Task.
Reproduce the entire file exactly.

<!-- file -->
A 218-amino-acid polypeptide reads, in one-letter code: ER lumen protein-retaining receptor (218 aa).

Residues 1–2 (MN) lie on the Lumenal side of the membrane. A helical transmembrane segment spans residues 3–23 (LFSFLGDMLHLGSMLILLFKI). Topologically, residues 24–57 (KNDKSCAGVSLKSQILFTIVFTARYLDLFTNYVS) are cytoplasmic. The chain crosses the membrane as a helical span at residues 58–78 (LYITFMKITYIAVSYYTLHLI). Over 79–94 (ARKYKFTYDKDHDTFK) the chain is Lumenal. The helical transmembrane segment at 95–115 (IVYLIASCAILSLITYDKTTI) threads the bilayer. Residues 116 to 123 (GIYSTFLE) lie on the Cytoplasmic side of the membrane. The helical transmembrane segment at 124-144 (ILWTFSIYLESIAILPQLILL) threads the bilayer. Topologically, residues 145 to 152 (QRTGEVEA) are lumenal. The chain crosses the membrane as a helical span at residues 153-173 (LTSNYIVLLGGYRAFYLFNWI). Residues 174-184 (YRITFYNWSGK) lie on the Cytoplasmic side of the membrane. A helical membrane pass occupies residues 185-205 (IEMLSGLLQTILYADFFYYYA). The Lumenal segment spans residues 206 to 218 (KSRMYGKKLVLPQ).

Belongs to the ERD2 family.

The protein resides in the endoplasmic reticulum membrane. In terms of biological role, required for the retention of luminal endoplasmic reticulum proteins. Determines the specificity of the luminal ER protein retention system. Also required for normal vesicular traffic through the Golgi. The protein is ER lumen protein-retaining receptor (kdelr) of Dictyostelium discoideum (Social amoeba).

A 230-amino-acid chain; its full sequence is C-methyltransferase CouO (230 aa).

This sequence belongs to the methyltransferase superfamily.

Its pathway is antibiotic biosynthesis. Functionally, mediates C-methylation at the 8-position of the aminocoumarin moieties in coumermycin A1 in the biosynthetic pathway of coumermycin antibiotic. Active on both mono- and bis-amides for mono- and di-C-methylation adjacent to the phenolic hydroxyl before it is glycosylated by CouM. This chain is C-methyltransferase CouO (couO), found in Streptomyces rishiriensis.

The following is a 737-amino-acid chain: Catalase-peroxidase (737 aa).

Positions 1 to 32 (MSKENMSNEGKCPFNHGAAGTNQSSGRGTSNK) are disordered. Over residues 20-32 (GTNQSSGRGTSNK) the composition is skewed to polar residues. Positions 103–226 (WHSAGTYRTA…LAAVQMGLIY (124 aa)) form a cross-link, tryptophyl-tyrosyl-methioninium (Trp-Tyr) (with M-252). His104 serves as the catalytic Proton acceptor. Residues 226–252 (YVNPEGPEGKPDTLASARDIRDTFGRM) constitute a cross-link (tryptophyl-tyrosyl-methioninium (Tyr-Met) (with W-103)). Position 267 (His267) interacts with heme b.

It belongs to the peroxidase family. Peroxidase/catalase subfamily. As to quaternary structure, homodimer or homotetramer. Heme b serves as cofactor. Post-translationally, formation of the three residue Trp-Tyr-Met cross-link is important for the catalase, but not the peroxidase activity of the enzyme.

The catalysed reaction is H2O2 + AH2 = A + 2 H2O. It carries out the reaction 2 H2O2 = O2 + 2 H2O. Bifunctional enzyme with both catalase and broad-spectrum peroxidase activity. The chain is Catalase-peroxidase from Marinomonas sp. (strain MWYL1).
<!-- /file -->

A 218-amino-acid polypeptide reads, in one-letter code: ER lumen protein-retaining receptor (218 aa).

Residues 1–2 (MN) lie on the Lumenal side of the membrane. A helical transmembrane segment spans residues 3–23 (LFSFLGDMLHLGSMLILLFKI). Topologically, residues 24–57 (KNDKSCAGVSLKSQILFTIVFTARYLDLFTNYVS) are cytoplasmic. The chain crosses the membrane as a helical span at residues 58–78 (LYITFMKITYIAVSYYTLHLI). Over 79–94 (ARKYKFTYDKDHDTFK) the chain is Lumenal. The helical transmembrane segment at 95–115 (IVYLIASCAILSLITYDKTTI) threads the bilayer. Residues 116 to 123 (GIYSTFLE) lie on the Cytoplasmic side of the membrane. The helical transmembrane segment at 124-144 (ILWTFSIYLESIAILPQLILL) threads the bilayer. Topologically, residues 145 to 152 (QRTGEVEA) are lumenal. The chain crosses the membrane as a helical span at residues 153-173 (LTSNYIVLLGGYRAFYLFNWI). Residues 174-184 (YRITFYNWSGK) lie on the Cytoplasmic side of the membrane. A helical membrane pass occupies residues 185-205 (IEMLSGLLQTILYADFFYYYA). The Lumenal segment spans residues 206 to 218 (KSRMYGKKLVLPQ).

Belongs to the ERD2 family.

The protein resides in the endoplasmic reticulum membrane. In terms of biological role, required for the retention of luminal endoplasmic reticulum proteins. Determines the specificity of the luminal ER protein retention system. Also required for normal vesicular traffic through the Golgi. The protein is ER lumen protein-retaining receptor (kdelr) of Dictyostelium discoideum (Social amoeba).

A 230-amino-acid chain; its full sequence is C-methyltransferase CouO (230 aa).

This sequence belongs to the methyltransferase superfamily.

Its pathway is antibiotic biosynthesis. Functionally, mediates C-methylation at the 8-position of the aminocoumarin moieties in coumermycin A1 in the biosynthetic pathway of coumermycin antibiotic. Active on both mono- and bis-amides for mono- and di-C-methylation adjacent to the phenolic hydroxyl before it is glycosylated by CouM. This chain is C-methyltransferase CouO (couO), found in Streptomyces rishiriensis.

The following is a 737-amino-acid chain: Catalase-peroxidase (737 aa).

Positions 1 to 32 (MSKENMSNEGKCPFNHGAAGTNQSSGRGTSNK) are disordered. Over residues 20-32 (GTNQSSGRGTSNK) the composition is skewed to polar residues. Positions 103–226 (WHSAGTYRTA…LAAVQMGLIY (124 aa)) form a cross-link, tryptophyl-tyrosyl-methioninium (Trp-Tyr) (with M-252). His104 serves as the catalytic Proton acceptor. Residues 226–252 (YVNPEGPEGKPDTLASARDIRDTFGRM) constitute a cross-link (tryptophyl-tyrosyl-methioninium (Tyr-Met) (with W-103)). Position 267 (His267) interacts with heme b.

It belongs to the peroxidase family. Peroxidase/catalase subfamily. As to quaternary structure, homodimer or homotetramer. Heme b serves as cofactor. Post-translationally, formation of the three residue Trp-Tyr-Met cross-link is important for the catalase, but not the peroxidase activity of the enzyme.

The catalysed reaction is H2O2 + AH2 = A + 2 H2O. It carries out the reaction 2 H2O2 = O2 + 2 H2O. Bifunctional enzyme with both catalase and broad-spectrum peroxidase activity. The chain is Catalase-peroxidase from Marinomonas sp. (strain MWYL1).